Persistent pain after caesarean section and its association with maternal anxiety and socioeconomic background

Daly, B., Young, S., Marla, R., Riddell, L., Junkin, R., Weidenhammer, N., Dolan, J., Kinsella, J. and Zhang, R. (2017) Persistent pain after caesarean section and its association with maternal anxiety and socioeconomic background. International Journal of Obstetric Anesthesia, 29, pp. 57-63. (doi:10.1016/j.ijoa.2016.10.004) (PMID:27884667)

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Abstract

Background: Pain, both from the surgical site, and from other sources such as musculoskeletal backache, can persist after caesarean section. In this study of a predominantly socially deprived population we have sought to prospectively examine the association between antenatal maternal anxiety and socioeconomic background and the development of persistent pain of all sources after caesarean section. Methods: Demographic details and an anxiety questionnaire were completed by 205 women before elective caesarean section. On the first postoperative day, pain scores were recorded, and at four months patients were asked to complete a Brief Pain Inventory and an Edinburgh Postnatal Depression Score. Results: Of 205 parturients recruited, 186 records were complete at the hospital admission phase and 98 (52.7%) were complete at the four-month follow-up phase. At recruitment, 15.1% reported pain. At four months 41.8% (95% CI 32.1 to 51.6%) reported pain, of whom pain was a new finding in 35.7% (95% CI 26.2 to 45.2%). Antenatal anxiety was not a significant predictor of severity of new pain at four months (P=0.43 for state anxiety, P=0.52 for trait anxiety). However, four-month pain severity did correlate with social deprivation (P=0.011), postnatal depression (P<0.001) and pain at 24 h (P=0.018). Conclusion: Persistent pain from a variety of sources after caesarean section is common. Our findings do not support the use of antenatal anxiety scoring to predict persistent pain in this setting, but suggest that persistent pain is influenced by acute pain, postnatal depression and socioeconomic deprivation.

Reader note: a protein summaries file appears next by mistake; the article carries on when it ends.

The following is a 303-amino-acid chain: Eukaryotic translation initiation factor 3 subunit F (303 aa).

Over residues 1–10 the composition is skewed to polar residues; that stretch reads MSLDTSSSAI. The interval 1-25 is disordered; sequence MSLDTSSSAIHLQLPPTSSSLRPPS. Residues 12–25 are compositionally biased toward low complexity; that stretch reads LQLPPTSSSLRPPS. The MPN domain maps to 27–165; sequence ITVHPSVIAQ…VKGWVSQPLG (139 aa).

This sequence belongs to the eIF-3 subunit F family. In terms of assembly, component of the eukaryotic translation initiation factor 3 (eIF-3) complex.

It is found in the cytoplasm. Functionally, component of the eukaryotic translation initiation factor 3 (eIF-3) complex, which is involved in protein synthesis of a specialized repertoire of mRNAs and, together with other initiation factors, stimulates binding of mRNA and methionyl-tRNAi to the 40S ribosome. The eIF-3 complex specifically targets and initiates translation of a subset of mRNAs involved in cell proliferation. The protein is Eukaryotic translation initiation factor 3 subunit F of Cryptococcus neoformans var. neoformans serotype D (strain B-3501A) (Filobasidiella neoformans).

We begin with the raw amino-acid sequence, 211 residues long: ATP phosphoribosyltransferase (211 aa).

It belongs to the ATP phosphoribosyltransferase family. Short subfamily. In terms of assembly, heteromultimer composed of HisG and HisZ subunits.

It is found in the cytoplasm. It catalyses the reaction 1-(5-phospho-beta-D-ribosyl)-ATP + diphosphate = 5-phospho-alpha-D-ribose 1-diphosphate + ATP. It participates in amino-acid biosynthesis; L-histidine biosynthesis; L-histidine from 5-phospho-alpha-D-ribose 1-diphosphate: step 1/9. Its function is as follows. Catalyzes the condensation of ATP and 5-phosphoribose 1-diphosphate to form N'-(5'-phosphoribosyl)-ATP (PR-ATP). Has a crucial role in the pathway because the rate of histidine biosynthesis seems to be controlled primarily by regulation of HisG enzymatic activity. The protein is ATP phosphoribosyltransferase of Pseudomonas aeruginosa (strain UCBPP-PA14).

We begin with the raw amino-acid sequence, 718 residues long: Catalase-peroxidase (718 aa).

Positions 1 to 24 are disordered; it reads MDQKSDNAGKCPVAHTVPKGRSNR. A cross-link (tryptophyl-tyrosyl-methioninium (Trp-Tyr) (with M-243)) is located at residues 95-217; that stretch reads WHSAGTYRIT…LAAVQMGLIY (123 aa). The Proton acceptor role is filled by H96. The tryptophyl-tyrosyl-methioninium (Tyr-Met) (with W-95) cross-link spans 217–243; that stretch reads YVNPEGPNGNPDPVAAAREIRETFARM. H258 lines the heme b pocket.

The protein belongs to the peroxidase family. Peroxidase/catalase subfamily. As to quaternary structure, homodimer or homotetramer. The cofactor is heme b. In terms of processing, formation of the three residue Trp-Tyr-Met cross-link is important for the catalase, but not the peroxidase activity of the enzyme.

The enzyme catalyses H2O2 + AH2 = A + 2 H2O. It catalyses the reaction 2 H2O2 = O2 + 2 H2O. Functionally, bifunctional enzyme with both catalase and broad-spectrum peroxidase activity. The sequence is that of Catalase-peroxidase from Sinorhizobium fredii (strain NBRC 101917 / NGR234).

Item Type:Articles
Status:Published
Refereed:Yes
Glasgow Author(s) Enlighten ID:Kinsella, Professor John and Young, Dr Steven and Junkin, Dr Ross and Daly, Dr Brenda
Authors: Daly, B., Young, S., Marla, R., Riddell, L., Junkin, R., Weidenhammer, N., Dolan, J., Kinsella, J., and Zhang, R.
College/School:College of Medical Veterinary and Life Sciences > School of Medicine, Dentistry & Nursing
Journal Name:International Journal of Obstetric Anesthesia
Publisher:Elsevier
ISSN:0959-289X
ISSN (Online):1532-3374
Published Online:13 October 2016
Copyright Holders:Copyright © 2016 Elsevier
First Published:First published in International Journal of Obstetric Anesthesia 29:57-63
Publisher Policy:Reproduced in accordance with the copyright policy of the publisher

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